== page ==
- Housing and medical items top the list of fastest-growing expenses for retirees.
- Older Americans experienced a 4 percent loss in Social Security buying power from January 2017 to January 2018.
- For 2019, benefits are expected to increase by at least 3.3 percent, which could help reduce the year-over-year effect of higher costs.
If you feel like your Social Security check doesn’t stretch as far as it once did, there’s a likely explanation for it.
Since 2000, the buying power of monthly benefits has fallen by more than a third, according to an annual report released Thursday by the Senior Citizens League, an advocacy group based in Alexandria, Virginia.
In other words, the cost of goods and services common among retirees have collectively risen faster than the cost-of-living adjustment, or COLA, that Social Security recipients get every year.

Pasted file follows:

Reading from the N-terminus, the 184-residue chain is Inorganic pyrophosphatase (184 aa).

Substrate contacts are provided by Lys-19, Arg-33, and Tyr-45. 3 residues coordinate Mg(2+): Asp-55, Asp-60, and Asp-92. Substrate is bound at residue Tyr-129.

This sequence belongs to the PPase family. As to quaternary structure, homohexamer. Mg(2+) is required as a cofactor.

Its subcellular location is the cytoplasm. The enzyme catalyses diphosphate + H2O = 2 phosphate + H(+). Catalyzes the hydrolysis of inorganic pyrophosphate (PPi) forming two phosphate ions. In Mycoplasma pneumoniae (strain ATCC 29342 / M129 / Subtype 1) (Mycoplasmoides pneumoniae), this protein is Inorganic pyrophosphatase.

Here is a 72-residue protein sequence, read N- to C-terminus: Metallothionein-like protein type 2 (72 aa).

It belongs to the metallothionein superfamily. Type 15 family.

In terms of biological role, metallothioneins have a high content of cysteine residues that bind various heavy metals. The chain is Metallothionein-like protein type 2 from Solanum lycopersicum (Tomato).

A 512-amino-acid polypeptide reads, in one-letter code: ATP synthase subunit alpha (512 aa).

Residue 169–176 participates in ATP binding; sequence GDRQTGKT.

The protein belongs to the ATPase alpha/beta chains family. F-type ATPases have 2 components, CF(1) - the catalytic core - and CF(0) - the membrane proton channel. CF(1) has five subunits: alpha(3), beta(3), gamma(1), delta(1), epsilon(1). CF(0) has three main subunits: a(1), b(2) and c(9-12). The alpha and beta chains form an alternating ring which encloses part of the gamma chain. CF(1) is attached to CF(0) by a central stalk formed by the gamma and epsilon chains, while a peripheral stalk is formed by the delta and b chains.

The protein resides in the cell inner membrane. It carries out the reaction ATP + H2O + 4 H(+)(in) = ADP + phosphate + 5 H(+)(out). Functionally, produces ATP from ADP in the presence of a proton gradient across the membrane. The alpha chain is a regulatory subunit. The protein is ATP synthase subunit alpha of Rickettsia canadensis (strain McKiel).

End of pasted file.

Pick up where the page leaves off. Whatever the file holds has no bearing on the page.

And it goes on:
“People who recently retired might have seen only a [small] decrease in buying power,” said Mary Johnson, a policy analyst for the league. “But those retired for a long time are feeling the cumulative effect of this.”
About 47 million older Americans receive Social Security. Overall, the benefits comprise about a third of income among those age 65 or older, according to the Social Security Administration.
The league’s annual report examines the costs that typically comprise household budgets of older Americans and compares their price change with annual COLAs. Based on those comparisons, the research found a 4 percent loss in Social Security buying power from January 2017 to January 2018 and a 34 percent decrease since 2000.
While COLA increases since 2000 cumulatively have equaled 46 percent — matching inflation over those years — typical retiree expenses grew by 96.3 percent, the study shows. Of the 39 costs analyzed in the report, 26 grew faster than the percentage increase in COLAs from 2000 to 2018.